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Baskerville and the business of printing

Title page of Virgil’s Bucolica, printed by John Baskerville, displaying simple and elegant typography Title page of Virgil’s Bucolica, printed by John BaskervilleOne of the greatest benefits to derive from the lapse of the Licensing Act in 1695 was the flowering of provincial printing.

This is reflected in the fact that perhaps the greatest English printer of the 18th century, John Baskerville (1706-75) had his press not in London but in Birmingham.

As with William Morris a hundred years later, Baskerville was in many ways closer in spirit to the printers of the Renaissance than to his contemporaries.

Like them he combined the business of printing with type design and type founding; and paid close attention to the quality of ink and paper; like them he eschewed a reliance on illustration and ornament and sought a unity of design in a book’s typography alone.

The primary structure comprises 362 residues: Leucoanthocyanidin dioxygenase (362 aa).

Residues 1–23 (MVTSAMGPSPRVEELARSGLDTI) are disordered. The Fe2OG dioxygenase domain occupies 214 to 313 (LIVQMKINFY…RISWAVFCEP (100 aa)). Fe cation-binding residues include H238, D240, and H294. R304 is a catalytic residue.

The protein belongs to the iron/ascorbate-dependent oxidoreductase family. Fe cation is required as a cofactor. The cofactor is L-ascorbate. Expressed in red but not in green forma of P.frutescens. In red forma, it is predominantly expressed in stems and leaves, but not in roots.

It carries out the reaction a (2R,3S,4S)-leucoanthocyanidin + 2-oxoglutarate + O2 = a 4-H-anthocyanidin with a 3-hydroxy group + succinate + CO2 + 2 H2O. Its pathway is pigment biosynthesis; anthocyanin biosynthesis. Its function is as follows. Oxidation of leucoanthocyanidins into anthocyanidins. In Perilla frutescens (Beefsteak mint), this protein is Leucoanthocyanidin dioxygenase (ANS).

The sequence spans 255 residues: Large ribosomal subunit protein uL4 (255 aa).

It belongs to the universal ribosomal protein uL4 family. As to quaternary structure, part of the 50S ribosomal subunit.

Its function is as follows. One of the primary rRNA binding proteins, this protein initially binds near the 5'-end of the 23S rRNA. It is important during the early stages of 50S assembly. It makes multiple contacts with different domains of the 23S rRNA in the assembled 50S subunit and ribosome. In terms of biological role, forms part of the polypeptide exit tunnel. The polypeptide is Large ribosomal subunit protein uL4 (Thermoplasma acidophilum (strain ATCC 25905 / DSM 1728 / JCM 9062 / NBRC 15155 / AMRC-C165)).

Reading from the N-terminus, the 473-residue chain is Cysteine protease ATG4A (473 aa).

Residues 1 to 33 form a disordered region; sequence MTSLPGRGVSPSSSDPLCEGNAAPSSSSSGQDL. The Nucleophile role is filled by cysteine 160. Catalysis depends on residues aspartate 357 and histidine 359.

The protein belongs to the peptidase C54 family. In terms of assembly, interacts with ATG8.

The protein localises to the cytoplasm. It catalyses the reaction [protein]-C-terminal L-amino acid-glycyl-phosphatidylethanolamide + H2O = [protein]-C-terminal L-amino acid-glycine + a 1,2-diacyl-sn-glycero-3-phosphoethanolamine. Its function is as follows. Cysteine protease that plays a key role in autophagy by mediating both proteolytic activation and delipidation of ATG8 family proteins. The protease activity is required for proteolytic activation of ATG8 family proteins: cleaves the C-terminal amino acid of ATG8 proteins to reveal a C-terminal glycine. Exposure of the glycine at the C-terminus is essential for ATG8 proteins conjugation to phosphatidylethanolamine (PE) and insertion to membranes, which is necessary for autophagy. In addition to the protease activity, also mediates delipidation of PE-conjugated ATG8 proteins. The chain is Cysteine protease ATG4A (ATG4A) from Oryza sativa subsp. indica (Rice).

The quarto Bucolica was the first book to be printed by Baskerville and came off the press in 1757. Our copy, however, is probably a later impression, printed in 1770.  As an example of fine book production it was enormously influential.

The simple and elegant typography and the innovative use of wove paper (paper made with a new type of mould so as to avoid the appearance of mesh lines, developed for Baskerville by the papermaker James Whatman) marked a real departure from the cluttered and untidy appearance of much English book production.

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